According to Farr, on October 8, 1973, Israeli PrimeMinister Golda Meir, placed Israel’s nuclear missiles and aircraft onalert during Israel’s war with Egypt and Syria. William Burrows andRobert Windrem, in their 1994 book Critical Mass, state that this was not the first time. They write that in 1967, two Israeli nuclear bombs were ready for use.

In1985, Israeli spy Jonathon Pollard was found to have supplied Israelwith US nuclear targeting data on the location of Soviet militarytargets and information on Soviet air defences. And during the 1991Gulf War, Israel’s nuclear weapons were primed and ready for launchthroughout the 43-day long conflict.

Supporters of Israel’s policy claim that it requires anuclear “deterrent” to dissuade attacks from the Arab and Muslimstates’ larger armies. However, Israel long ago achieved superiorityover its neighbours in terms of conventional arms thanks to decades ofmassive US military aid. More recently, apologists for Israel’s nuclearmight have rested their argument on the claim that Arab countries with“weapons of mass destruction” surround Israel.

However, this justification has been weakened by recentevents. It is now confirmed that Iraq totally destroyed all its weaponsof mass destruction at least 10 years ago. Libya has abandoned itsfeeble weapons programs and Iran has agreed to internationalinspections of its nuclear energy facilities, which the InternationalAtomic Energy Agency agrees are not part of a program to developnuclear weapons.

If anything, it is Israel’s massive arsenal of nuclear,chemical and biological weapons that drives nearby states to seek amilitary deterrent. This fact is recognised in Washington, according toa report in the April 17, 2003, Washington Post. Present andformer US intelligence officials told the newspaper that thedevelopment of Syria’s chemical weapons and Scud missiles were startedmore than 30 years ago as “a force equaliser with the Israelis”.

Arab and Muslim states have repeatedly urged Israel to jointhem in creating a WMD-free zone in the Middle East, but this has beenstymied by Tel Aviv and Washington. The 1991 UN Security Councilresolution under which the US justified its invasion of Iraq includedthe goal of “establishing in the Middle East a zone free from weaponsof mass destruction and all missiles for their delivery”. Washingtonhas not sought to implement that in relation to Israel.

Since 1987, Israel has ignored at least 14 resolutionspassed by the UN General Assembly and the IAEA General Conferencecalling on Israel to join the NPT. In December, the General Assemblypassed such a resolution by a vote of 164-4, with 10 abstentions.

In December, Syria asked that a draft resolution bediscussed by the UN Security Council calling for the implementation ofprevious resolutions “aimed at freeing the Middle East region of allweapons of mass destruction” and urging all Middle East states to signinternational treaties forbidding the spread of WMD. The US andBritain, permanent members of the Security Council with veto power,disregarded Syria’s request.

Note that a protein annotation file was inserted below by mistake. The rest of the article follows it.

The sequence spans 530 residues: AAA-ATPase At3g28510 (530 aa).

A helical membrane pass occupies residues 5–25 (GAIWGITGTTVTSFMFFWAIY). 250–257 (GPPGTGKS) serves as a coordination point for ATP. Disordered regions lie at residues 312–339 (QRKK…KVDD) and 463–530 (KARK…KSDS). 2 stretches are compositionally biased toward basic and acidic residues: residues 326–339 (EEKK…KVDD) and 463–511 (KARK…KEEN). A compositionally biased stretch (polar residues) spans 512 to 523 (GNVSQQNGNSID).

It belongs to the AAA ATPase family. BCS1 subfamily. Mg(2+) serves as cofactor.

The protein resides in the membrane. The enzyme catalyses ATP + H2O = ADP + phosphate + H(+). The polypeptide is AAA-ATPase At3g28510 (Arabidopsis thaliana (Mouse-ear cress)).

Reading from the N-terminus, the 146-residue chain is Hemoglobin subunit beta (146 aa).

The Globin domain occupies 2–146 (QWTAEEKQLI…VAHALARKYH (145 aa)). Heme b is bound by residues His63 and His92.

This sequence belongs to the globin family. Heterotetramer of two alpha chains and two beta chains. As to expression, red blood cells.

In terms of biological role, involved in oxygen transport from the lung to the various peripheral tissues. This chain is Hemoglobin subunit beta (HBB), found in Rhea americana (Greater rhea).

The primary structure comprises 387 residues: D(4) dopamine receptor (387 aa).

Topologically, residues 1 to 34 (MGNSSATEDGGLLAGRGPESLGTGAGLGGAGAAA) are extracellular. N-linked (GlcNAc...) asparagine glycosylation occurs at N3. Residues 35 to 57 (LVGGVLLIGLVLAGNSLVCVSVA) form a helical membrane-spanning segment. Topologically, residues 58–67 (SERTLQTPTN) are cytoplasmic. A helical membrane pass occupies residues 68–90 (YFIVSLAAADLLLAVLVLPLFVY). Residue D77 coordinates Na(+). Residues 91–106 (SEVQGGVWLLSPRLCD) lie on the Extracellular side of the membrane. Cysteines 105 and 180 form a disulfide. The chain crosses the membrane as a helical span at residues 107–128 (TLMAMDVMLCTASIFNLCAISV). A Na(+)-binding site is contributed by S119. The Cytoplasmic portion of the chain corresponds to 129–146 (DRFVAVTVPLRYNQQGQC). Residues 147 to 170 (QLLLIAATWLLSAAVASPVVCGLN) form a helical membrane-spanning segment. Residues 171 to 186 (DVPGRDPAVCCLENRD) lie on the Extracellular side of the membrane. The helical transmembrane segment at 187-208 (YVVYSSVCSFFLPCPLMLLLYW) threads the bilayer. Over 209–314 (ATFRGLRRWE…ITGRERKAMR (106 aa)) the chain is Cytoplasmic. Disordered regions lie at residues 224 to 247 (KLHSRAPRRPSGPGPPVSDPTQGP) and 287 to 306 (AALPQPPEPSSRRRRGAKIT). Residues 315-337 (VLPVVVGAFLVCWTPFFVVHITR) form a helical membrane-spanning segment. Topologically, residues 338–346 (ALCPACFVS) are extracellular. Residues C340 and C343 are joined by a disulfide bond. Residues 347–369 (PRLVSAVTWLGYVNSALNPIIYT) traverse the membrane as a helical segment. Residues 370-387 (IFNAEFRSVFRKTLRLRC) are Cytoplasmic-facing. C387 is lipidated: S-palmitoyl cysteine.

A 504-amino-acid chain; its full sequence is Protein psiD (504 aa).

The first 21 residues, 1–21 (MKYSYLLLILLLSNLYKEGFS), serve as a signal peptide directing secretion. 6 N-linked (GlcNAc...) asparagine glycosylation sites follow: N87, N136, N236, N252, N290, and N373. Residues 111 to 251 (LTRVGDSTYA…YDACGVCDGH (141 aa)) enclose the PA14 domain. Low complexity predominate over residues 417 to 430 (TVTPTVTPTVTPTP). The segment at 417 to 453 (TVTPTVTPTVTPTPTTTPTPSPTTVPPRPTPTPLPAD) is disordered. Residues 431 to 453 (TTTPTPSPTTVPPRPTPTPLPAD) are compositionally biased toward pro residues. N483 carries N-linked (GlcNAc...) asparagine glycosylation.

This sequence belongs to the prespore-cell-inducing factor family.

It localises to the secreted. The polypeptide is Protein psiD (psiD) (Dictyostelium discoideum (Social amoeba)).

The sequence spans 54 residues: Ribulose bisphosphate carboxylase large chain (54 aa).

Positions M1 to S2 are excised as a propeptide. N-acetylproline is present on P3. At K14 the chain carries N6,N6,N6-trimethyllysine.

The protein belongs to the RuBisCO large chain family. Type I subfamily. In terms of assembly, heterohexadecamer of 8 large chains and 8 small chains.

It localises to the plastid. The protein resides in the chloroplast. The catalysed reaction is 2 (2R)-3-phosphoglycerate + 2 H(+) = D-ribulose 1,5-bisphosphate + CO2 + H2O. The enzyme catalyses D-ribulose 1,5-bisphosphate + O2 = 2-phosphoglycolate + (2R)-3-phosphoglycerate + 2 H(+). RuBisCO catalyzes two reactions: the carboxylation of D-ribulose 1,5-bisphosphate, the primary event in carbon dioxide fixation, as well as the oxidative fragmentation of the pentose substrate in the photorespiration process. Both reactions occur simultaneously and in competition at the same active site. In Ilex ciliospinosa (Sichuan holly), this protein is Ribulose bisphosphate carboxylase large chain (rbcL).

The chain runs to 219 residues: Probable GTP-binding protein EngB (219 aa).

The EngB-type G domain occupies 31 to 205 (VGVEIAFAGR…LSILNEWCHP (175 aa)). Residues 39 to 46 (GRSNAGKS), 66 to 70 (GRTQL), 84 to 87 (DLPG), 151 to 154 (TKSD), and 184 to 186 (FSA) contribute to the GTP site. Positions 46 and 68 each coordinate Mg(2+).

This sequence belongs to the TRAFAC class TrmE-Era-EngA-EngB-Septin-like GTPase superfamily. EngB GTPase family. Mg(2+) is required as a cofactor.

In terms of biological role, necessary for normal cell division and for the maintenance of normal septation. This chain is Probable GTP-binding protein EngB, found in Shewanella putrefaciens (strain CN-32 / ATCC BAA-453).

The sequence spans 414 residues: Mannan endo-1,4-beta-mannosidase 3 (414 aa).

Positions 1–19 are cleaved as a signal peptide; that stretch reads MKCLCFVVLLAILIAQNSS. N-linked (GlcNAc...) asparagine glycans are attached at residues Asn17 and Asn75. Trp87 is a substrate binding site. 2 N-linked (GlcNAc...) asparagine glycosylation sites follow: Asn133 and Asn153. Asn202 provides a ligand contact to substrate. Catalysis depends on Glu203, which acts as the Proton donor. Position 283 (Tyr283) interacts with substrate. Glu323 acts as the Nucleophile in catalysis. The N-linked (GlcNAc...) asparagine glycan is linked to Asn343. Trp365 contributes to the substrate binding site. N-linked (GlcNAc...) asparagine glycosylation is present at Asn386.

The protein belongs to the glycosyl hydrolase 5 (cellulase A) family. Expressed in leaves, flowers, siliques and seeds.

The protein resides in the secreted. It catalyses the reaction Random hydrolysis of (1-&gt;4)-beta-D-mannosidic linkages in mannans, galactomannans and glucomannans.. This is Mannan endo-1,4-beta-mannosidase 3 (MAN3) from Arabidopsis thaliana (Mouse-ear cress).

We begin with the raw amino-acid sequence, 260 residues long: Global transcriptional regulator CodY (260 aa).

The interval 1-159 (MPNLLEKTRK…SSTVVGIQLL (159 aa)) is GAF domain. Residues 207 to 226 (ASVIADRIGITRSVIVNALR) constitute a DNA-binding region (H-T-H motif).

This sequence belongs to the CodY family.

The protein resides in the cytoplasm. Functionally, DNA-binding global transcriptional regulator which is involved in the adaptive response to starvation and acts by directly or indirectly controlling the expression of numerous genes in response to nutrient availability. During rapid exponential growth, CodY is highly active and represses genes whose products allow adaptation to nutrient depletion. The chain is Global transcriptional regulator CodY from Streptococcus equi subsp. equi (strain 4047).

“We have been pursuing this for years because we believeit’s the only solution for the Middle East to be truly peaceful andstable”, Syrian government minister Bouthaina Shaaban told the December29 Christian Science Monitor.

“If the US decides... to take a leading role in the Middle East and treats countriesfairly, and the UN takes a strong role, then I don’t see why Israelshould not give up its nuclear weapons. It’s up to the internationalcommunity now to say what’s right.”

There is even support for such a zone in the Israeli Knesset. Haaretzreported on December 26 that United Tora Judaism MP Meir Porush stunnedthe chamber when he declared: “The state of Israel should dismantle itsnuclear weaponry like Libya is doing.”

However, despite the mounting pressure, Israel’s rulers haveno intention of giving up their nuclear monopoly. Prime Minister ArielSharon told the daily Maariv newspaper in October that Israelwill not dismantle its “special measures”: “Looking ahead, these thingsare very important... It is impossible to expect that the US willremain [in the Middle East] for ever.”

Nor does the US intend to give up its backing for the MiddleEast’s only nuclear outlaw and key strategic ally in the region. A“senior American official” bluntly told the December 26 Haaretz: “I don’t think there will be a change in policy toward Israel in thenuclear field. The Arabs will raise the issue, and Israeli will need tofind a way to explain its policy. But we understand that as long asIsrael is facing Arab rejectionism from so many directions, the way todeal with this is via quiet discussions.”

As Jordan’s former UN ambassador Hasan Abu Nimah wrote in an article on the Electronic Intifada website on January 22, Israel’s nuclear monopoly and Washington’sunstinting backing for it have nothing to do with self defence.Washington and Tel Aviv are pressing for “the unilateral disarmament ofIsrael’s adversaries, not in order to make the region safer, but simplyto ensure continued Israeli military hegemony” of the oil-rich MiddleEast.

Stephen Zunes notes that “the primary concern of the United States is not the prospect of horizontal nuclear proliferation per se,but any challenge to its military hegemony in the post-Cold War world.With [US planners] moving away from the prospect of a major East-Westconfrontation to ones involving medium-intensity warfare against ThirdWorld regional powers, the desire for a nuclear monopoly by the majorpowers and certain allies like Israeli becomes all the more critical.”

From Green Left Weekly, March 24, 2004.
Visit the Green Left Weekly home page.